We're here at Hot Chips 31, the premiere venue for the biggest semiconductor vendors to highlight their latest architectural developments, to cover IBM's presentation of the next generation Power architecture. This is live coverage, so refresh your browser frequently for updates as the talk progresses.
Surprisingly, supercomputing bellwether IBM hasn't been in the news lately with big supercomputing wins, with the latest Frontier and Aurora wins going to AMD's EPYC and Radeon and Intel's Xeon and Xe Graphics Architecture, respectively. Even the newly-announced El Capitan doesn't seem to be headed IBM's way, either, largely because the now-dominant Cray Shasta/Slingshot architecture that will power the system currently doesn't come in IBM flavors.
That leaves the Power9-packing Summit, which we covered in-depth here, as IBM's last big win. Let's see what the company is up to now.
IBM creates families of processors to address different segments, with different models for tasks like scale-up, scale-out, and now NVLink deployments. Now the company is adding new custom models that use new acceleration and memory devices, and the focus of this talk. POWER10 will come with these new enhancements in 2021, along with new, but announced, core counts and process technology.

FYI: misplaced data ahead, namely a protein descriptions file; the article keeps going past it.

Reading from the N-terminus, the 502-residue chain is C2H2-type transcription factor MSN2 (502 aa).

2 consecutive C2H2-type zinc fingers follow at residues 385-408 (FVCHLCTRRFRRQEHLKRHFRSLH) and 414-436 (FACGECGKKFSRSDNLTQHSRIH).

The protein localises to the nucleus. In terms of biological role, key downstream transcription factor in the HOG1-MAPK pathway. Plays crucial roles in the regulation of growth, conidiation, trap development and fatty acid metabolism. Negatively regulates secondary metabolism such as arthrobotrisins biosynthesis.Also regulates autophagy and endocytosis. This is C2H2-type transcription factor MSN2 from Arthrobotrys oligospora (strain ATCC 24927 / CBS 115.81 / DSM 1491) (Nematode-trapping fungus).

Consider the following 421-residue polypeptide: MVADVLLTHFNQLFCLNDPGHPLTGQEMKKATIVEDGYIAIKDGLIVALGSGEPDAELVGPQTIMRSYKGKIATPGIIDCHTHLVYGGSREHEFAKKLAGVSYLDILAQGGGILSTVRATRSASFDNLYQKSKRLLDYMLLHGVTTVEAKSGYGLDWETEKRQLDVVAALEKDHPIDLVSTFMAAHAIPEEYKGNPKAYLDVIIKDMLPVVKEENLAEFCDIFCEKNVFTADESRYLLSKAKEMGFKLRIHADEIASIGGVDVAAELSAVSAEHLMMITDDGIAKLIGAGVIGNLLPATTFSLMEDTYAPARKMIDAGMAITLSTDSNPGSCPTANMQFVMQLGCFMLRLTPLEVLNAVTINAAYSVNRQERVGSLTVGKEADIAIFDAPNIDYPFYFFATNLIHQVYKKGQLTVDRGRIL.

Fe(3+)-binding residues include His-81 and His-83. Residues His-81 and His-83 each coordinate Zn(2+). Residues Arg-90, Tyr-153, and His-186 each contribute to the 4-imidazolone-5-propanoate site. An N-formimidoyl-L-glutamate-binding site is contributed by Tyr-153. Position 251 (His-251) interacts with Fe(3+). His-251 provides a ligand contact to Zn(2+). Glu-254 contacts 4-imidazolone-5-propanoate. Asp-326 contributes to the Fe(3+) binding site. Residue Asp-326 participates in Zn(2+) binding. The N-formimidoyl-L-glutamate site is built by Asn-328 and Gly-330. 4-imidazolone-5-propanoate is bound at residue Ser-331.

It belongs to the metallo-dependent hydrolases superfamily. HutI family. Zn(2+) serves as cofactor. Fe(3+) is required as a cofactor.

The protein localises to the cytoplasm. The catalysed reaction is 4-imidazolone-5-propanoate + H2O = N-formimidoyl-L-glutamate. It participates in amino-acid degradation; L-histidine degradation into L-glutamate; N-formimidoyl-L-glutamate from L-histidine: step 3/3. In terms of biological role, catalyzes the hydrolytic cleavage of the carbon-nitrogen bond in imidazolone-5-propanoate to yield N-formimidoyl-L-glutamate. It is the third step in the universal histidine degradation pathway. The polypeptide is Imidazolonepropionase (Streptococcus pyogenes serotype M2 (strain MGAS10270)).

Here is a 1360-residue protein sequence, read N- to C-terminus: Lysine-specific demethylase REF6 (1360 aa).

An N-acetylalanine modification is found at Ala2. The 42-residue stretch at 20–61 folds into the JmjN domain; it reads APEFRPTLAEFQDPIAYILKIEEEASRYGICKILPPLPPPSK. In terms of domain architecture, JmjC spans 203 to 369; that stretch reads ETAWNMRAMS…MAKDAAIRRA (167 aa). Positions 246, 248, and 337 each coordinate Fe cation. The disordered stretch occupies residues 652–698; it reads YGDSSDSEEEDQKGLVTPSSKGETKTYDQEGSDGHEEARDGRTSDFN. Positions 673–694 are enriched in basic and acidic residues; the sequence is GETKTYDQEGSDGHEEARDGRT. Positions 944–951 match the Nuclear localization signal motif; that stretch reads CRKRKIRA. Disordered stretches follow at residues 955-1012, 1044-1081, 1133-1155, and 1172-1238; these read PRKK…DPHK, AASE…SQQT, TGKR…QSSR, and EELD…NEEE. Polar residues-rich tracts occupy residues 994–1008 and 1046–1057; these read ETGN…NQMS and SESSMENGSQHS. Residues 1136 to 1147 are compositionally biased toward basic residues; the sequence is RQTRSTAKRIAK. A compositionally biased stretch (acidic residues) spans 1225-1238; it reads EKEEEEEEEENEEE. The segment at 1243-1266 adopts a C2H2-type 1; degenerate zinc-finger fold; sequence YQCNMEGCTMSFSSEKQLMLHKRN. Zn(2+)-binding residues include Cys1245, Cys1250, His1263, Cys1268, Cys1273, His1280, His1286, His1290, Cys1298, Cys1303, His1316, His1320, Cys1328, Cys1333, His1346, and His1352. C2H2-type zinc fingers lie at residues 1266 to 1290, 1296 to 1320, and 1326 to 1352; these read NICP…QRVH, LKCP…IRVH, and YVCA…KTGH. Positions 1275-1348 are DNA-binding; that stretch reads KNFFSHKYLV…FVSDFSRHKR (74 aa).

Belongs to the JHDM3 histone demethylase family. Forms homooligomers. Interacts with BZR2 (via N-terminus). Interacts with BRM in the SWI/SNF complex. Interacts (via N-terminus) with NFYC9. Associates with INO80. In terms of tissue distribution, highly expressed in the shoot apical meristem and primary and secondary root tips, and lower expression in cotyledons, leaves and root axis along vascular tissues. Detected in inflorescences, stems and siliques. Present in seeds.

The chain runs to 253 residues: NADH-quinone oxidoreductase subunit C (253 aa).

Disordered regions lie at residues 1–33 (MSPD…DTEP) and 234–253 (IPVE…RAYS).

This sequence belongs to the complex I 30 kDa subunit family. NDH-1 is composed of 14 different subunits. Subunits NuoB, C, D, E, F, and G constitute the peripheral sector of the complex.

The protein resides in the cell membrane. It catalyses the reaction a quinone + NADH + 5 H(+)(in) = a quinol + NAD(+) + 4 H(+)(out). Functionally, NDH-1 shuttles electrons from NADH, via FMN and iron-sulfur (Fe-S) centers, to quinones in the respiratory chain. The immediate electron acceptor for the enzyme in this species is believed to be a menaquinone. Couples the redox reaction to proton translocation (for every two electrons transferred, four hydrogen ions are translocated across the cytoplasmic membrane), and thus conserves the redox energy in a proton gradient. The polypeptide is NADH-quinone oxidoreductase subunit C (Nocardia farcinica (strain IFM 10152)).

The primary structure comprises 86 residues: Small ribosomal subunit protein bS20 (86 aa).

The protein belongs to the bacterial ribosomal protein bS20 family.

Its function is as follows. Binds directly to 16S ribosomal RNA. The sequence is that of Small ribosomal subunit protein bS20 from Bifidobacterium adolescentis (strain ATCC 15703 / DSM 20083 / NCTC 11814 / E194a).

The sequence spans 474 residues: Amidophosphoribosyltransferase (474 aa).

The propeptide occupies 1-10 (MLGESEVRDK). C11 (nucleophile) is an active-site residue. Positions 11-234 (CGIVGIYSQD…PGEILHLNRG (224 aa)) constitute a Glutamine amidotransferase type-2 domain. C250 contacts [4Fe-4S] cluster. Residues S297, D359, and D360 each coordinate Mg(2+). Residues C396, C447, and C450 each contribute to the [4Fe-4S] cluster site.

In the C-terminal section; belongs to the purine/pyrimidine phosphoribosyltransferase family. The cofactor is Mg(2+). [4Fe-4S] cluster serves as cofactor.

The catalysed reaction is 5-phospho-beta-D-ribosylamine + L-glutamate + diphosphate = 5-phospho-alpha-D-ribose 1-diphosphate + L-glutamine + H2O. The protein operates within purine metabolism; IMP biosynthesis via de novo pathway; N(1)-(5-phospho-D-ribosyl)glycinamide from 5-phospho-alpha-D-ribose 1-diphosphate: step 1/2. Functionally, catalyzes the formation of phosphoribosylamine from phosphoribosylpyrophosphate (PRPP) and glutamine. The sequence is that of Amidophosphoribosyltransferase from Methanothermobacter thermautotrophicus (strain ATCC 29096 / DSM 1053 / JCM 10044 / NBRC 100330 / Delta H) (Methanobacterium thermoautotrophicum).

IBM focuses on developing diverse memory and accelerator solutions to differentiate its product stack with heterogeneous systems.
IBM aims to reduce the number of PHYs on its chips, so now it has PCIe Gen 4 PHYs while the rest of the SERDES run with the company's own interfaces. This creates a flexible interface that can support many types of accelerators and protocols, like GPUs, ASICs, CAPI, NVLink, and OpenCAPI.
IBM says this composoable system approach has yielded the world's two fastest supercomputers, albeit with the caveat that these are the two fastest in operation, while faster exascale systems are in the works.
Fostering the OpenCAPI ecosystem is key to IBM's goal to open up new use-cases, like attaching traditional DRAM and persistent memory to the interface. IBM has a long history of building architectures with memory buffers, but now it has created an open memory standard.
IBM created an open standard that supports a buffered memory hierarchy.
Here we can see the supported memory types.
We're having internet issues here, so this slide comes without explanation.
Here we can see the different die IBM uses for its different chips.
Microchip's SMC 1000 is the leading chip that connects to IBM's open memory standard.
Here we can see how the chip manages the DRAM resource. In the end, these devices have similar bandwidth and response times compared to standard LRDIMMs.
IBM will incorporate this suite of new and existing technologies into its Power10 architecture, but the company didn't elaborate further. Overall the session was very informative, but a poor internet connection prevented more thorough coverage. Look to these pages soon for a follow-up piece.